France is a wealthy, First-World country, but the average French person only makes about $30,000 per year. Outside of high-glamor zones like Paris, Provence, and the sun-soaked towns of the Riviera, the cost of living and real estate can be surprisingly reasonable…yet the quality of life remains high.
“Sure, if you want to live in 6th Arrondissement in the center of Paris or in a Mediterranean resort town, it’s going to cost. But there are also hundreds of properties in beautiful country towns and villages with all the work done at very affordable prices,” says IL contributor Stewart Richmond.
“While many items are a similar price to items in North America, many are much, much cheaper. France has a thousand different cheeses and they start off at a tiny $1.15 for a home-brand camembert or brie. You can try a different cheese every day of the year without breaking the bank.”
“Wine, beer and spirits are ridiculously cheap,” says Stewart. “You will find a red or white from the hundreds in the local supermarket that suits your individual palate for around $3.50. You can get a supermarket baguette for 40 cents or an artisan baguette from the boulangerie for $1.15. French supermarkets are not allowed to throw food away, so there are always plenty of bargains.”
In the right place, a couple can enjoy all France has to offer for $2,200 per month including rent.
Spain has long been one of the least-expensive countries in Europe. Of course, the cost of living varies by location and lifestyle. But Malaga, Alicante, and the Canary Islands are among the most affordable areas. Valencia, Granada, and Seville are also good-value.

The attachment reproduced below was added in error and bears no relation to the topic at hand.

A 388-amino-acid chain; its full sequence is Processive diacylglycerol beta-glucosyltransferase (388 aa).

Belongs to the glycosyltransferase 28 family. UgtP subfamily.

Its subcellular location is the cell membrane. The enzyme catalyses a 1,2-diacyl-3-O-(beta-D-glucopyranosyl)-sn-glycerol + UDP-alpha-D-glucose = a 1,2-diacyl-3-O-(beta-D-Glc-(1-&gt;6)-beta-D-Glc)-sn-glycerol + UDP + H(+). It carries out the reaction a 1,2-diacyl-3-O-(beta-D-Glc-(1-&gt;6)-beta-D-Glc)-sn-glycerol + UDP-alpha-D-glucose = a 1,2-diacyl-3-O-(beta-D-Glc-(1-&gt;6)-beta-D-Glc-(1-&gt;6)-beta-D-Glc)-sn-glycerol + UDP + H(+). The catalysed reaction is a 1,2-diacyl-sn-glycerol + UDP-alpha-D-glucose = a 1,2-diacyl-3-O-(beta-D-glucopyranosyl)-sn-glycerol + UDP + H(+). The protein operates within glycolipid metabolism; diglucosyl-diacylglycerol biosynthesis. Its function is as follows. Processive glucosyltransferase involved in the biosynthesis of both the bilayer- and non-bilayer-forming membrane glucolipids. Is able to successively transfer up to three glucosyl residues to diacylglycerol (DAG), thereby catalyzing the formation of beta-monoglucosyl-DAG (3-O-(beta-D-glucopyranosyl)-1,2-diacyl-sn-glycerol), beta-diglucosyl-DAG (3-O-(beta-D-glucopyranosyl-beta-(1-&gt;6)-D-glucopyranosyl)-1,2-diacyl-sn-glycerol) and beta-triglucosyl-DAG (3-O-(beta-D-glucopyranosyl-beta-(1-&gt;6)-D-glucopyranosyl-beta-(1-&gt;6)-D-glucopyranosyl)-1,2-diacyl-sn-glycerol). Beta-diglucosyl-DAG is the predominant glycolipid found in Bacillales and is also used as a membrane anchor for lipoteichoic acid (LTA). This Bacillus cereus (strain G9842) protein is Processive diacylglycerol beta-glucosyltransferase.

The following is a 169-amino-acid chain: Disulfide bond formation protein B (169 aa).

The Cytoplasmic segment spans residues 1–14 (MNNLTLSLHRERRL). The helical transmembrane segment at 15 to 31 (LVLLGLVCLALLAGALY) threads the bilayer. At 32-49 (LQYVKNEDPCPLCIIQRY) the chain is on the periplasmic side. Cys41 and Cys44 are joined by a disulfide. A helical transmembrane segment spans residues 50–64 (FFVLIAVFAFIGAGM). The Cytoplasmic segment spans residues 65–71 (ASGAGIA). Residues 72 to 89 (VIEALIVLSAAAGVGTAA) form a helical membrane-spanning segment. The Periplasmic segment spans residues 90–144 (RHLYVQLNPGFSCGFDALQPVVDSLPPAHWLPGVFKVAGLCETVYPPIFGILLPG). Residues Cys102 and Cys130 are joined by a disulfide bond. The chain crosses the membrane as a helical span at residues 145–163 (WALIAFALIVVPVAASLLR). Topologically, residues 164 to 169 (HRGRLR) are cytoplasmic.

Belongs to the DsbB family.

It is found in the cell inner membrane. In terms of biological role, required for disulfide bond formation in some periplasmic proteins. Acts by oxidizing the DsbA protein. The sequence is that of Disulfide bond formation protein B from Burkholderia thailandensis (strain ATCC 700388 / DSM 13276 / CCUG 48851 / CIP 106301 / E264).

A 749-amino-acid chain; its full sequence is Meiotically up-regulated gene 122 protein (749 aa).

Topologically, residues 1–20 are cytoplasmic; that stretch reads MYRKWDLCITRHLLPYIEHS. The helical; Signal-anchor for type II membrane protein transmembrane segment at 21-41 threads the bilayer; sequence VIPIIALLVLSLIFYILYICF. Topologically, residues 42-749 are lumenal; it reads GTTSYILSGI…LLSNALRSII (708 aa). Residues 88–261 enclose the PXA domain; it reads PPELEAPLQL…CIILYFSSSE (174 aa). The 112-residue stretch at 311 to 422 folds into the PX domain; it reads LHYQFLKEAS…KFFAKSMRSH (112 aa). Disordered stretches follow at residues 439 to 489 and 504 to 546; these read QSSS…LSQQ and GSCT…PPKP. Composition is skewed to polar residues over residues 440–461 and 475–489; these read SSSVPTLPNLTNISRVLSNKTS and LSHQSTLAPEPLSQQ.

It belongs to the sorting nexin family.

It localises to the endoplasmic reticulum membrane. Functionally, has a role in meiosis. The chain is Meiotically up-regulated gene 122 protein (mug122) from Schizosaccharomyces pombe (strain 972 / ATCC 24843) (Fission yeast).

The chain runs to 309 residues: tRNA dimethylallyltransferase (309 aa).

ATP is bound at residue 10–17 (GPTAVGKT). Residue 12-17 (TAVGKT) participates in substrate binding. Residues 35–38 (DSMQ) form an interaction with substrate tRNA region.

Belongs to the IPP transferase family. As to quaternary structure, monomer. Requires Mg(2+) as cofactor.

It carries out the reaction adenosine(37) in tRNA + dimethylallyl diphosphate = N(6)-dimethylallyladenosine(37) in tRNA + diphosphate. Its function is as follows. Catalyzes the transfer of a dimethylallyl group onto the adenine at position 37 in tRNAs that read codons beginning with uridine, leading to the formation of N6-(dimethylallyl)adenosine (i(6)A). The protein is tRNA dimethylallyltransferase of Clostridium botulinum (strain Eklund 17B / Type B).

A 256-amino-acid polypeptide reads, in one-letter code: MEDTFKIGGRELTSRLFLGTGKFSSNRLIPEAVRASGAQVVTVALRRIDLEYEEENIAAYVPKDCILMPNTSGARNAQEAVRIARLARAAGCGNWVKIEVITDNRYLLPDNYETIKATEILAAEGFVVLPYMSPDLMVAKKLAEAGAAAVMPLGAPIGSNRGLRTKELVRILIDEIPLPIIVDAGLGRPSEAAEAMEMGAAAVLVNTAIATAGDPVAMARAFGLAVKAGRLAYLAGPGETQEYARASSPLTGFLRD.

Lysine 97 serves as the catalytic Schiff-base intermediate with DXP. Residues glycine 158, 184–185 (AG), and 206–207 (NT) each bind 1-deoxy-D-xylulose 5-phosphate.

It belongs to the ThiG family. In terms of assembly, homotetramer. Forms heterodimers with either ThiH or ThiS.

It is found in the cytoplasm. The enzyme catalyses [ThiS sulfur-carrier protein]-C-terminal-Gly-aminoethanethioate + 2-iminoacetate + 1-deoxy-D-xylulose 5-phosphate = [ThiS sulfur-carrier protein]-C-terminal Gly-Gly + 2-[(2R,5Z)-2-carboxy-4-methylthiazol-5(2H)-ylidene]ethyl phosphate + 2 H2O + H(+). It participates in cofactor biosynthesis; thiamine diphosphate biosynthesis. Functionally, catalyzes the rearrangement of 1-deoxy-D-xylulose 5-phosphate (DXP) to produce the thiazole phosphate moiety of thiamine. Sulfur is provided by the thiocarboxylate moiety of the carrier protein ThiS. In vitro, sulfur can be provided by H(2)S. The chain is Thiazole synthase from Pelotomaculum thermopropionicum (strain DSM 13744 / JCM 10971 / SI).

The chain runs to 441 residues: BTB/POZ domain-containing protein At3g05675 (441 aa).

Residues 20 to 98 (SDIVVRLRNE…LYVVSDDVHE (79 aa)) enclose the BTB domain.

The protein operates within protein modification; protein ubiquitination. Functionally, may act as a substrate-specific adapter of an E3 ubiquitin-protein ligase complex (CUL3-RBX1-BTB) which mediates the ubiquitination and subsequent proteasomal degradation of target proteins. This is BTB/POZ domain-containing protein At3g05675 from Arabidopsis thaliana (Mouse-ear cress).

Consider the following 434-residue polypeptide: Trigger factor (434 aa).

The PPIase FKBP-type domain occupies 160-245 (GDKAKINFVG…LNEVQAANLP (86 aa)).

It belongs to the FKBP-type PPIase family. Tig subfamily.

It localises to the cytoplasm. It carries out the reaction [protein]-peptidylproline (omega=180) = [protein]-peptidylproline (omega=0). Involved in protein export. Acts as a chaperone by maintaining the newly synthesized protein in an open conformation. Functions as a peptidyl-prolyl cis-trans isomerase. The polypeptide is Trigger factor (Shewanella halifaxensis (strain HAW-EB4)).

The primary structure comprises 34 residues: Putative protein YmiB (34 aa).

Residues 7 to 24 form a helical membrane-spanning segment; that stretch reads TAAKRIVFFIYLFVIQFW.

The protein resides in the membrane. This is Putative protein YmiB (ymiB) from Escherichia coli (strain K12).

IL Spain Correspondent Marsha Scarbrough moved to Spain in 2017, at the age of 70. She had visited the country for the first time the year before and spent six weeks traveling around on her own. She had been searching for the perfect, affordable retirement destination for some time.
“For me, the greatest savings come from not needing to own a car,” says Marsha. “As a senior resident, I have unlimited access to the efficient metro and bus system for $13.80 per month. If I splurge for a taxi, it’s usually around $11.”
A couple could live in a mid-sized city like Alicante for $2,409 per month.
Croatia has long been a favorite destination for European vacationers. For decades they flocked to its beaches and walled towns when it was a part of the former country of Yugoslavia. In recent years, Croatia has become increasingly popular, thanks to many of its landscapes being featured in the HBO series Game of Thrones.
Split is Croatia’s second-largest city and home to the 1,700-year-old palace built by Roman Emperor Diocletian. Unlike ruins elsewhere in Europe, Diocletian’s Palace is still home to many locals—a legacy of the security the palace walls offered after the fall of the Roman Empire.
“I stayed in Podstrana once (just south of Split) and Okrug Gornji (just north of Split) twice,” says part-time expat Beth Hoke. “Split was easily accessible from both locations via public transportation, but the housing costs were a bit lower [outside of Split],” Beth says.
“In Podstrana, I was right on the beach and in Okrug Gornji, I was within a 10- to 15-minute walk from the beach. I stayed in Okrug Gornji in late spring/early summer and Podstrana in late autumn/early winter. I paid the same for both two-bedroom apartments— between $475 and $500 per month.”
A couple can live well here for between $2,050 and $2,840 per month.
More information on these five affordable European retirement destination — and one more bonus destination — can be found at Europe’s Top 5 Affordable Retirement Havens.